Most of all, we as a society get to feel as if something has been accomplished, that some measure of social justice or real advocacy has come to pass. It's inspiration candy. It gives us a quick sugar high before things go back to the way they were. The disabled kid of the moment takes off his football jersey and goes back to his special education class, and that class will be just as satisfactory or just as lacking as it was before. As a lasting legacy, he receives a newspaper clipping, not a future. Inspiration candy isn't nutrition. It can be well-intentioned, it can be sincere, and it can come from the very best place. But it can't be the end point. It can't be the standard for which authentic relationships with the disabled are measured.

On its surface, the story of Cory Hahn's selection by the Diamondbacks felt suspiciously like inspiration candy. Barring a medical miracle of biblical proportions, Hahn is not going to play ball for the Diamondbacks. His draft by the team on its own is symbolic of their respect for him as a player and as a dedicated human being, but it's still symbolic. When I first read this story, I was hoping for more.

There was more.

From the Huffington Post:
The Diamondbacks emphasized to The Huffington Post on Monday that they intend for the pick to be more than just symbolic. The organization plans to offer Hahn a job, perhaps in its farm system at first. 
Team president and CEO Derrick Hall wrote the following in an email to HuffPost: 
"We have not discussed with him so I would not want to get too far ahead, but we would like to ease him in during his final year of school, perhaps video work with our minor leagues based out of Salt River Fields and then look to full-time baseball operations opportunities upon graduation."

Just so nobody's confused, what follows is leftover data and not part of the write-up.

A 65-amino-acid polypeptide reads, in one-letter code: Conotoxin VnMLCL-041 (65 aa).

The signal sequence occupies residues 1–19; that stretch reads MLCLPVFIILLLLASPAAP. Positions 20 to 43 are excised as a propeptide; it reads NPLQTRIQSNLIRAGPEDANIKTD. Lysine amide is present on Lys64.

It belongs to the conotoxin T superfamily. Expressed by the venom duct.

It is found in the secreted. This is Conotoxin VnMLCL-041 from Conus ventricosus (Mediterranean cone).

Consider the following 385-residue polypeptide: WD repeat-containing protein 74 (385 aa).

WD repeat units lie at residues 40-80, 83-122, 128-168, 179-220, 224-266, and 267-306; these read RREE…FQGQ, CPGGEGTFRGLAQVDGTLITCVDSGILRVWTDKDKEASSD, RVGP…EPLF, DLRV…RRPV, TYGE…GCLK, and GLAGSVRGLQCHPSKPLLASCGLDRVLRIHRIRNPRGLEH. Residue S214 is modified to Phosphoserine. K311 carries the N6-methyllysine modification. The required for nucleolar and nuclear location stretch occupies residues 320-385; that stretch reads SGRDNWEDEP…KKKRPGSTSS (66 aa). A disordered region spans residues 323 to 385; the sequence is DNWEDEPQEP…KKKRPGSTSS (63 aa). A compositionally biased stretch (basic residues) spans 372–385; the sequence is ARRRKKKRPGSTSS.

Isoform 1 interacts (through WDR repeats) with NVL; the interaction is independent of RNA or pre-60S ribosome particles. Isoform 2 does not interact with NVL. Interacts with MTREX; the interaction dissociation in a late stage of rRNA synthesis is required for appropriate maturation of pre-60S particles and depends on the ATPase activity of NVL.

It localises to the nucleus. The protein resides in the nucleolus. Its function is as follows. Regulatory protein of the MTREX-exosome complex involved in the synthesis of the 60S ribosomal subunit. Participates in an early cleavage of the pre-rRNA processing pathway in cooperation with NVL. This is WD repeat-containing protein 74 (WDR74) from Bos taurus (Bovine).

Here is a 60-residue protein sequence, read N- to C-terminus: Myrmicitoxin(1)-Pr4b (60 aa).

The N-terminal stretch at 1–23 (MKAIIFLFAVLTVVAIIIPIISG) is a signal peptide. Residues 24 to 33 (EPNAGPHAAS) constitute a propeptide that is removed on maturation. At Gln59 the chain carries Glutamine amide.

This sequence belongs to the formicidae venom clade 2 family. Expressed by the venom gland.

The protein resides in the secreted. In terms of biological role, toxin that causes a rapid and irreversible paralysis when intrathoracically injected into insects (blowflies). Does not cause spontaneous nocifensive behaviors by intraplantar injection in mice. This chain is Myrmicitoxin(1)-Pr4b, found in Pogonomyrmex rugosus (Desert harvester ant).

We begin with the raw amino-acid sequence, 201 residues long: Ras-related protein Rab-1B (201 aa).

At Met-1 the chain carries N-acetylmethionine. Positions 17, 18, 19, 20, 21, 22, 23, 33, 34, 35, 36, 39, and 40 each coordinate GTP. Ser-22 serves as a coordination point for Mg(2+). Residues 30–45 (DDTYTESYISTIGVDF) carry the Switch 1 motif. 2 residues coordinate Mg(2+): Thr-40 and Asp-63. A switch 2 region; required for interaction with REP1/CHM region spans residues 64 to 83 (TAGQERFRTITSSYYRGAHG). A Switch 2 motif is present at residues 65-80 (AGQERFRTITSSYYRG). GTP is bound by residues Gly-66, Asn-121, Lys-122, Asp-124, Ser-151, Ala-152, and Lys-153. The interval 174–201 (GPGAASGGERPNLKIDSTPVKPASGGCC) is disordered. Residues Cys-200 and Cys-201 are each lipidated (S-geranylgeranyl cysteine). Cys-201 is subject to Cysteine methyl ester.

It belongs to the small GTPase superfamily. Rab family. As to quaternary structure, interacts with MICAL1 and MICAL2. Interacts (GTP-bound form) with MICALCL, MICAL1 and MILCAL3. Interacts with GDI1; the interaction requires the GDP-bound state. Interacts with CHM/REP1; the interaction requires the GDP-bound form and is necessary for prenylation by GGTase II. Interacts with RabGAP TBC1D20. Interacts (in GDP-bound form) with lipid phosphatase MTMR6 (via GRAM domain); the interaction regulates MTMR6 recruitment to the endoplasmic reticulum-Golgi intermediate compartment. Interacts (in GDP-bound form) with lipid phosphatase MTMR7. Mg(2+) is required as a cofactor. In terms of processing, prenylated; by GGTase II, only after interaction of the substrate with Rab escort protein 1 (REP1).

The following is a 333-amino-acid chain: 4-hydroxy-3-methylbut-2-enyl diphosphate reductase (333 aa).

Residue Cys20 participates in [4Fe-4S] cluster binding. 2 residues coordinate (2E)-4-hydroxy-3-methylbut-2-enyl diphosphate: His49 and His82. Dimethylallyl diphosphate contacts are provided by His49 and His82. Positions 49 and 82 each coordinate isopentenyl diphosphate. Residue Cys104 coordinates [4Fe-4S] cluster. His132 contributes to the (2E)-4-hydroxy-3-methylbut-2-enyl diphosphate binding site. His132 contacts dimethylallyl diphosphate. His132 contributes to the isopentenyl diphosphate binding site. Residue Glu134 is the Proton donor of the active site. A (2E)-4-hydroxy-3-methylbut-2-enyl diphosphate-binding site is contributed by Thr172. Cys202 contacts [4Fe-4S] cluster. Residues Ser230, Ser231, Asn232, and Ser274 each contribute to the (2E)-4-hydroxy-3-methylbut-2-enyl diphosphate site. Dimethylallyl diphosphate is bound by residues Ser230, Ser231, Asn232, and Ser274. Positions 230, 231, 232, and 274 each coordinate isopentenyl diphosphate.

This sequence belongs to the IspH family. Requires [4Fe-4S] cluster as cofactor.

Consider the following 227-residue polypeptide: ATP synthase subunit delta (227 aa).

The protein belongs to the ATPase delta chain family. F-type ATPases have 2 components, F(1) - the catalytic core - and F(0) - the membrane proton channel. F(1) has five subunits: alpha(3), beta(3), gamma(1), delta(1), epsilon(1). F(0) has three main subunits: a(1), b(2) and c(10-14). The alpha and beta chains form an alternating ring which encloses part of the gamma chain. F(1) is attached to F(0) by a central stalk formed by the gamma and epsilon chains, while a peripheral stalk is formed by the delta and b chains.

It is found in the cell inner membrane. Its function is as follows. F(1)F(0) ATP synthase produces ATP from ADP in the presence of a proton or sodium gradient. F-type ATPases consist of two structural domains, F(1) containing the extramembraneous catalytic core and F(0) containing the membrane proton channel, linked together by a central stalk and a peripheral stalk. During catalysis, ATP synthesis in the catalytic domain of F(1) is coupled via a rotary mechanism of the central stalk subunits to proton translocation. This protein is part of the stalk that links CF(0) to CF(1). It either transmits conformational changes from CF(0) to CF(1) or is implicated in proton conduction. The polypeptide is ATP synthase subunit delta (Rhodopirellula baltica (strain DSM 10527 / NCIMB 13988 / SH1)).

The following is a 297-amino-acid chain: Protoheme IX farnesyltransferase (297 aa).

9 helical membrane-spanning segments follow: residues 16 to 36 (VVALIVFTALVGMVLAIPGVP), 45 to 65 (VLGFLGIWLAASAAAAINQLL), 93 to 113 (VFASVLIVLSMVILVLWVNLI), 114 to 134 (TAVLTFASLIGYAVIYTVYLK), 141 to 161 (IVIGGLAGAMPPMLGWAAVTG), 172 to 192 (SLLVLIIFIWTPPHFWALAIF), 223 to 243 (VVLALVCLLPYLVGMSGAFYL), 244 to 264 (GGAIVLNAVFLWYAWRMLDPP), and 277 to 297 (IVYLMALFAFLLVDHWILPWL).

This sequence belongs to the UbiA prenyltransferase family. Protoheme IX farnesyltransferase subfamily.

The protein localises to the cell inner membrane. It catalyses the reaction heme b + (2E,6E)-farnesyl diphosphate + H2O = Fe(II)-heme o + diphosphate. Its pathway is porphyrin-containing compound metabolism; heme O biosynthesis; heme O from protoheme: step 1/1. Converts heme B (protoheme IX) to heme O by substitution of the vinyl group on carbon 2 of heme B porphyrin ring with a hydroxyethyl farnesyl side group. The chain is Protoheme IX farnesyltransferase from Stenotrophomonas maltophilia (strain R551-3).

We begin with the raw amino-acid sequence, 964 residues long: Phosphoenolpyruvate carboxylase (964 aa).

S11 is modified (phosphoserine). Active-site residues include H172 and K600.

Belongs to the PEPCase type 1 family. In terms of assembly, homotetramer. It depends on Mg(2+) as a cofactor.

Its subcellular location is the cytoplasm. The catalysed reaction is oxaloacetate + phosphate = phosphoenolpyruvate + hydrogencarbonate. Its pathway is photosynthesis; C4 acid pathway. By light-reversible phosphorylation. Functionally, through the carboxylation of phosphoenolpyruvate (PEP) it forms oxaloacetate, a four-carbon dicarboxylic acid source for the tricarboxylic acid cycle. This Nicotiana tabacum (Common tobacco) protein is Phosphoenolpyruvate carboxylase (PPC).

In another statement, Derrick Hall said:
"We want to make this permanent. We don't this to be just about the selection and him being a draft pick. but about him working in full-time employment with the Diamondbacks."

After returning to school, Cory Hahn has been working as an assistant coach with his old team. Hahn's talents and his skills are more than his physical abilities, and the Diamondbacks recognize that. Picking him in the MLB draft has PR value, but committing to a long-term professional relationship is something else entirely. Major league baseball teams make decisions like this based on what's best for their organization. In looking at Cory Hahn and what he brings to the table, the Arizona Diamondbacks have done just that.

This is what those authentic relationships can look like. Beyond pity, beyond charity, and even beyond a truly sincere desire to help. When relationships with persons with disabilities become mutually beneficial, when both parties find growth and value, and when the abled recognize the incredible potential when taking the time to explore possibilities that don't present themselves in an easy way, something very new and very real starts to happen.

This is the sea change that so many hope for. This is what that might look like.

June 10, 2013